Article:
Catalyst Winter 2016

[IDEAS IN ACTION]

Houston, We Have a Problem


Photo: © Derrick Z. Jackson

But Scientists Working with Communities Can Work Toward Solutions

The Center for Science and Democracy at the Union of Concerned Scientists cohosted a community forum in Houston this past fall, focusing on the mutually beneficial ways in which scientists and local communities can partner to grapple with health and environmental problems.

UCS’s partner in organizing the two-day event was Texas Environmental Justice Advocacy Services (TEJAS), a nonprofit group working with Houston communities that bear the brunt of the area’s pollution—and there’s plenty of it. The American Lung Association lists Houston as the sixth-worst city in the country for ground-level ozone pollution, which has been linked to asthma and other respiratory problems, cardiovascular disease, and premature death.

The forum began on September 25 with a tour of Houston’s East End—home to chemical plants, refineries, and metal recycling facilities—so participants could see (and smell) for themselves the pollution residents there suffer every day. The following day, a diverse lineup of speakers and panelists addressed some 75 attendees at Houston Community College and another 130 or so people who streamed the forum online.

UCS Executive Director Kathleen Rest welcomed participants and was followed by Arizona congressmember Raúl Grijalva, who noted the urgent need for scientist-community collaboration. “Too often,” he said, “people are shut out of important policy decisions because they don’t have access to science or technical information and expertise.”

Former UCS Kendall Science Fellow Jalonne White-Newsome, representing the New York-based nonprofit WE ACT for Environmental Justice, moderated a panel discussion featuring national experts from the realms of advocacy, academia, and government. Panelists included Irma Muñoz, founder and president of the Los Angeles-based nonprofit Mujeres de la Tierra, and Raj Pandya, director of the American Geophysical Union’s Thriving Earth Exchange.

After this discussion, participants turned to Houston-specific issues. Former presidential science advisor Neal Lane, now a senior fellow in science and technology at Rice University, opened the next session and introduced keynote speaker Robert Bullard, dean of Texas Southern University’s School of Public Affairs. Often called “the father of environmental justice,” Bullard talked about Houston communities’ struggle to overcome discriminatory policies and environmental racism, and the critical role scientists can play in addressing these issues.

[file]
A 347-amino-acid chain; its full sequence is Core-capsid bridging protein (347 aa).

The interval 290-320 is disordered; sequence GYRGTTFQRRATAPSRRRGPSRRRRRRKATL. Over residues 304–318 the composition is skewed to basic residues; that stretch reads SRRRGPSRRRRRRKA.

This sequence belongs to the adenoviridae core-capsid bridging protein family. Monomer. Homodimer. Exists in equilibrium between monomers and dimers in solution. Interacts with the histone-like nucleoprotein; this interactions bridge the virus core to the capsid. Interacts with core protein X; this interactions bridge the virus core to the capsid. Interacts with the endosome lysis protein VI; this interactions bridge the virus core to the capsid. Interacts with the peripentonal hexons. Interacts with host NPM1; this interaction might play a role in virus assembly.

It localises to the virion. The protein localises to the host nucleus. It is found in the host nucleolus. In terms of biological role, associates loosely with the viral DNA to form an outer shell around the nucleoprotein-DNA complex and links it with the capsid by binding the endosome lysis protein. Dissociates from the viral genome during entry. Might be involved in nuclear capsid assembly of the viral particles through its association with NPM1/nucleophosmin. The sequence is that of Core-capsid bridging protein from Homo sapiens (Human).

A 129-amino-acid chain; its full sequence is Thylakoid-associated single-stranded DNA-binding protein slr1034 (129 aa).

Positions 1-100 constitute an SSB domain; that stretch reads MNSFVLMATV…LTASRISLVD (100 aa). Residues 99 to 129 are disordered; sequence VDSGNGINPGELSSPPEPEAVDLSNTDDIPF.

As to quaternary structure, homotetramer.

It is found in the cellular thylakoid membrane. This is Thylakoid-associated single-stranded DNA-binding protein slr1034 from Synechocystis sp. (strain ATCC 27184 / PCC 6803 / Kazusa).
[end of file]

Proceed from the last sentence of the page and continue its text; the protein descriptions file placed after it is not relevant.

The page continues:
Next up was a Houston-centric panel discussion moderated by Brenda Reyes, community environmental health bureau chief at Houston’s Department of Health and Human Services. Panelists included TEJAS Director Juan Parras and Air Alliance Houston Executive Director Adrian Shelley. Audience members had an opportunity to share their experiences and ask questions about improper industry influence in policy making, misguided zoning regulations, and cultural barriers between scientists and the general public.

Local Voices Must Be Heard

Hilton Kelley, founder and CEO of Community In-power & Development Association Inc., points to his neighborhood of Port Arthur, Texas. Residents of this community, predominantly people of color and low-income individuals, live in the midst of refineries and chemical manufacturing facilities and contend with the public and environmental health consequences.
Photo: © Ben Tecumseh DeSoto

The Houston forum marked an important step in our ongoing efforts to promote dialogue between scientists and communities on a host of critical issues. All these discussions paved the way for new partnerships, and UCS will continue working with TEJAS to identify where we can join forces in the months ahead.

“At the Center for Science and Democracy, we believe connecting scientists with community groups can truly strengthen our democracy,” says Andrew Rosenberg, director of the Center. "That happens by hearing the voices of community activists fighting for public health and safety, and by educating scientists about the real problems facing people in their communities."

Rosenberg adds that his own team learned a lot about local community needs at the Houston forum. The experience, he says, “inspires us to work even harder to make connections to scientists and technical experts to help them solve the really challenging problems they face.”